An attacker hacked into a Florida city’s water treatment plant and attempted to leverage that access to poison the municipality’s water supply.
According to WTSP-TV, an operator at the water treatment plant in the 15,000-person City of Oldsmar, Florida noticed someone controlling his mouse cursor on February 5 at around 08:00.
The operator didn’t think much of it initially. Supervisors had used remote access software on the computer he was monitoring to troubleshoot issues in the past.
What got the operator’s attention was when the cursor moved again and changed the setting of sodium hydroxide within the water from 100 parts per million (ppm) to 11,100 ppm.
The University of Florida Academic Health Center noted that sodium hydroxide (lye) poisoning can result in loss of vision, severe abdominal pain and shock, among other symptoms.
Upon seeing the change, the operator adjusted the sodium hydroxide levels back to 100 ppm.
Local officials clarified that there were additional safety measures in place that would have also prevented the change.
Tim Erlin, VP of product management and strategy at Tripwire, explained that the attack was therefore limited from its inception.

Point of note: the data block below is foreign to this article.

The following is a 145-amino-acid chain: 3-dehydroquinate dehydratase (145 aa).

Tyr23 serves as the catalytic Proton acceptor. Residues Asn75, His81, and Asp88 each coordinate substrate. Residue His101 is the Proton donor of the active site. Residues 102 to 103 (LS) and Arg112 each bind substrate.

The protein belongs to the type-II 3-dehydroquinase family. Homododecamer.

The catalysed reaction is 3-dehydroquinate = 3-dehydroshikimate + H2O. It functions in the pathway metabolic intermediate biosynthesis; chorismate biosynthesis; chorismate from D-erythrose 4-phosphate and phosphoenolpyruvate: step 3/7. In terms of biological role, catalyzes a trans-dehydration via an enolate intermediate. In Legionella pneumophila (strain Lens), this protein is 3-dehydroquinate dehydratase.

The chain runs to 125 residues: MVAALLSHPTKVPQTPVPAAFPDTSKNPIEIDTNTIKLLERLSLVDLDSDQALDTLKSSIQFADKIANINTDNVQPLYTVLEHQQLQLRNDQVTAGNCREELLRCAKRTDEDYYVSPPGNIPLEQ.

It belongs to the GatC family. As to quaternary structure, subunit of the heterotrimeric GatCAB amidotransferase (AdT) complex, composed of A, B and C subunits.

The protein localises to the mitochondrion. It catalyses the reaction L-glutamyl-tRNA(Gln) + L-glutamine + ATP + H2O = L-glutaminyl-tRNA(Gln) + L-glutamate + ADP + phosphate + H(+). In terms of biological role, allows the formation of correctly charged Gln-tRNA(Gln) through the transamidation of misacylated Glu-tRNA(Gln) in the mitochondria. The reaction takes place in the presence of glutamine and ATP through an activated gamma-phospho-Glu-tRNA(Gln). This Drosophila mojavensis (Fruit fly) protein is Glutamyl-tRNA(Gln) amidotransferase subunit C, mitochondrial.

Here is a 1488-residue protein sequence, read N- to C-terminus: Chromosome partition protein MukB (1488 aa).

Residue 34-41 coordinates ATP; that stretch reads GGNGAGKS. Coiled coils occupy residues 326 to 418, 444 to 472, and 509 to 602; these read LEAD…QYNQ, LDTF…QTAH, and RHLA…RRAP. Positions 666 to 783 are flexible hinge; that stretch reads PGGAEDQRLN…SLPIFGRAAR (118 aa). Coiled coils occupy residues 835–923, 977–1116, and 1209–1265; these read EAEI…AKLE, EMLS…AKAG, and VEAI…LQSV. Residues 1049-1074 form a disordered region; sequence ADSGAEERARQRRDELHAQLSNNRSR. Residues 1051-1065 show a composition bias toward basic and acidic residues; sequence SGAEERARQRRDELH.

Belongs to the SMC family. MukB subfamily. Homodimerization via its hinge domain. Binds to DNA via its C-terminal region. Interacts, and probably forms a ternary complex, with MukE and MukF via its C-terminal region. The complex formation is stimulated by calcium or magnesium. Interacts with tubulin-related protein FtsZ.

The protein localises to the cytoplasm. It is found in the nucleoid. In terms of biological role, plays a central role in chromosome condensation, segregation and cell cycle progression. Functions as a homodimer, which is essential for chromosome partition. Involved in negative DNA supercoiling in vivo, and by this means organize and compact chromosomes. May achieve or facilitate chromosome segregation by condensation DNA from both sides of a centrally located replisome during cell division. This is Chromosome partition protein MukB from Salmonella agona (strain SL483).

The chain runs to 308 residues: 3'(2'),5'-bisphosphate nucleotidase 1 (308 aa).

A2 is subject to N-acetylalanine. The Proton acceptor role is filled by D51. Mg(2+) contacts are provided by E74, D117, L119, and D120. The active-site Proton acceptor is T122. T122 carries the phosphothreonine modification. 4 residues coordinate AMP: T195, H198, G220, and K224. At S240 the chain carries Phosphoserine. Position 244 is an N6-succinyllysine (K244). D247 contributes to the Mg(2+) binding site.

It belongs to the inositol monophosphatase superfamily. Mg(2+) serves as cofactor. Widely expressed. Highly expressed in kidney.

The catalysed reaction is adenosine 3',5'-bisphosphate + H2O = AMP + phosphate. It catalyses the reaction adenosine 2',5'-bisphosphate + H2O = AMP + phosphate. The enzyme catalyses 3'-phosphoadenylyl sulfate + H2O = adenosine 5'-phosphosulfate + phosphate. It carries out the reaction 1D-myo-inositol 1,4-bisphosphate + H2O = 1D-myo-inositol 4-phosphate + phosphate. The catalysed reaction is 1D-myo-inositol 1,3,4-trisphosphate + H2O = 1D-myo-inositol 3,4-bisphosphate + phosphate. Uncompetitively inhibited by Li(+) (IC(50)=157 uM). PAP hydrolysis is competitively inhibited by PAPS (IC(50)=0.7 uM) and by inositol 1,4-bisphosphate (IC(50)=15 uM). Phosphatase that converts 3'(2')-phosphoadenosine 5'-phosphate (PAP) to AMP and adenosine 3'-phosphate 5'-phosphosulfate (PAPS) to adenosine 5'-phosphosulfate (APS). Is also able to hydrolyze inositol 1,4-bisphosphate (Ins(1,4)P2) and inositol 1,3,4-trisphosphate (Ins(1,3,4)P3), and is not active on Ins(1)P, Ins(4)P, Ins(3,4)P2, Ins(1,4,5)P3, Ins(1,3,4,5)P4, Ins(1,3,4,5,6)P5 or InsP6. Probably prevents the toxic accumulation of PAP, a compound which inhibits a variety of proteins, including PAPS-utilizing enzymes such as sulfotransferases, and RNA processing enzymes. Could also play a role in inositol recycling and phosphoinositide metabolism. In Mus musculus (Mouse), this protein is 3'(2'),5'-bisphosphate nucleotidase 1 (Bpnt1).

“While this incident will rightfully cause concern, it appears that the likelihood of real damage was minimal due to the fail safes in place. There are real impacts to be worried about, and actions to be taken, but this doesn’t appear to be a sophisticated or novel attack.”
According to The Washington Post, Pinellas County Sheriff Bob Gualtieri said that the attackers appeared to have compromised and then misused the water treatment plant’s TeamViewer software. But he stopped short of saying how the malicious actors had compromised that software, how they had gained access to the plant’s IT network and how they had ultimately pivoted to the plant’s operational technology (OT).
WTSP-TV wrote that the water treatment plant had decided to temporarily disable TeamViewer while it worked on preventing a similar incident from happening again.
Erlin explained that this type of attack demonstrates the types of threats confronting industrial organizations that are pursuing the convergence of their IT and OT assets.
“From a cybersecurity standpoint, we should be particularly concerned about how the attacker was able to authenticate into the remote access software,” he said. “That entry point should be very well protected, given that it provides access to such obviously sensitive capabilities. Protecting remote access into industrial systems where these types of changes can be made should be a high priority for any industrial environment.”
Water treatment plants and other industrial organizations need visibility into their environments in order to monitor for potential problems such as those described above and to use threat modeling along with basic security hygiene to reduce their attack surface. Learn how Tripwire’s ICS solutions can help.